Annual reports of Commonwealth forest agencies
The Commonwealth Forestry and Timber Bureau, established in 1930, produced annual reports which later contained a statistical reports on forest areas, production and trade (see Compendiums, below). These statistics were continued in the annual reports of CSIRO, Division of Forestry. The Australian Bureau of Agricultural Economics, later the Australian Bureau of Resource Economics (ABARE) took over collecting responsibility and reported in a serial, Australian Forest Resources. The 1991 and 1992 edition was the final issue. Forest products statistics are reported in a serial, Quarterly Forest Products Statistics.
Two were published by the Forestry and Timber:
Wilson, D. (Comp.) 1969. Compendium of Australian forest products statistics, 1935-36 to 1966-67, 2nd edn. Canberra: Forestry and Timber Bureau [1st edn. 1963].
Hanson, A.G. (1967?) Compendium of Australian forest economic statistics Canberra: Forestry and Timber Bureau.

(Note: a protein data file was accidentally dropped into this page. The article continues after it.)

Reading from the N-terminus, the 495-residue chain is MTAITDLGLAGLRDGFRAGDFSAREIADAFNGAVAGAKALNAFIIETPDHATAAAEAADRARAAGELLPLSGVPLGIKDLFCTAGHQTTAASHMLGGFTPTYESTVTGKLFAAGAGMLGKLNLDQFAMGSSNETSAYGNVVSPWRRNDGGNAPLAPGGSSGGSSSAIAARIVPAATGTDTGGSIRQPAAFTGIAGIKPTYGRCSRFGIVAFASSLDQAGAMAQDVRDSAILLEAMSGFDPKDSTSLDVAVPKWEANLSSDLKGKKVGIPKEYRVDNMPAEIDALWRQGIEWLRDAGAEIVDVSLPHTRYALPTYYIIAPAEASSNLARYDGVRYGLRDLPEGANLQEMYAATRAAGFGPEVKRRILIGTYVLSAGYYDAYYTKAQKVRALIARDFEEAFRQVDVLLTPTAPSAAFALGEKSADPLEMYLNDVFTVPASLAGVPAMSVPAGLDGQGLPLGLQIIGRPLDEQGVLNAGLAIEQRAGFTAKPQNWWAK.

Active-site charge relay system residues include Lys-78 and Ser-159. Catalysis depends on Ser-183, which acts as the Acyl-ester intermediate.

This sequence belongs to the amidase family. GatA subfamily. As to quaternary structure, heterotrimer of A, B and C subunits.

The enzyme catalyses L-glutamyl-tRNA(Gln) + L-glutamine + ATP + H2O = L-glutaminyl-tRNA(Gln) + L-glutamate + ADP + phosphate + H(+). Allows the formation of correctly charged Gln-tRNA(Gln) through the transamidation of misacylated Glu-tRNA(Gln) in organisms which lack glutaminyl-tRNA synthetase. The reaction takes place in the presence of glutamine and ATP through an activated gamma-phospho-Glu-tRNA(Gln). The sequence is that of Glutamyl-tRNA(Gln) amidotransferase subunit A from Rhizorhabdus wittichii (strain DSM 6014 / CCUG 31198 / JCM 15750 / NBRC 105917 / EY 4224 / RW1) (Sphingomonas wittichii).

The extensive range of publications by the Australian Bureau of Statistics and its predecessors contains many data sets related to the forest industries in the Manufacturing, Labour Force, Trade and other statistics. Forestry is not classified as part of Manufacturing.
The national Census of Population and Housing identifies Forestry and Logging as separate categories. Employment, occupation, residence and other information is available for forest industries as well as forestry and logging. Examples of the use of census data to analyse employment changes in forestry and logging are:
Parker, B., Dargavel, J. and Ord, K. 1992. Australian forestry workforce: changes, comparisons and productivity. Australian Forestry 55, pp. 65-73.
Dargavel, J., Parker, B. and Tracey, J. 1992. Australian logging workforce: changes and comparisons in a neglected industry. Australian Forestry 55, pp. 22-28.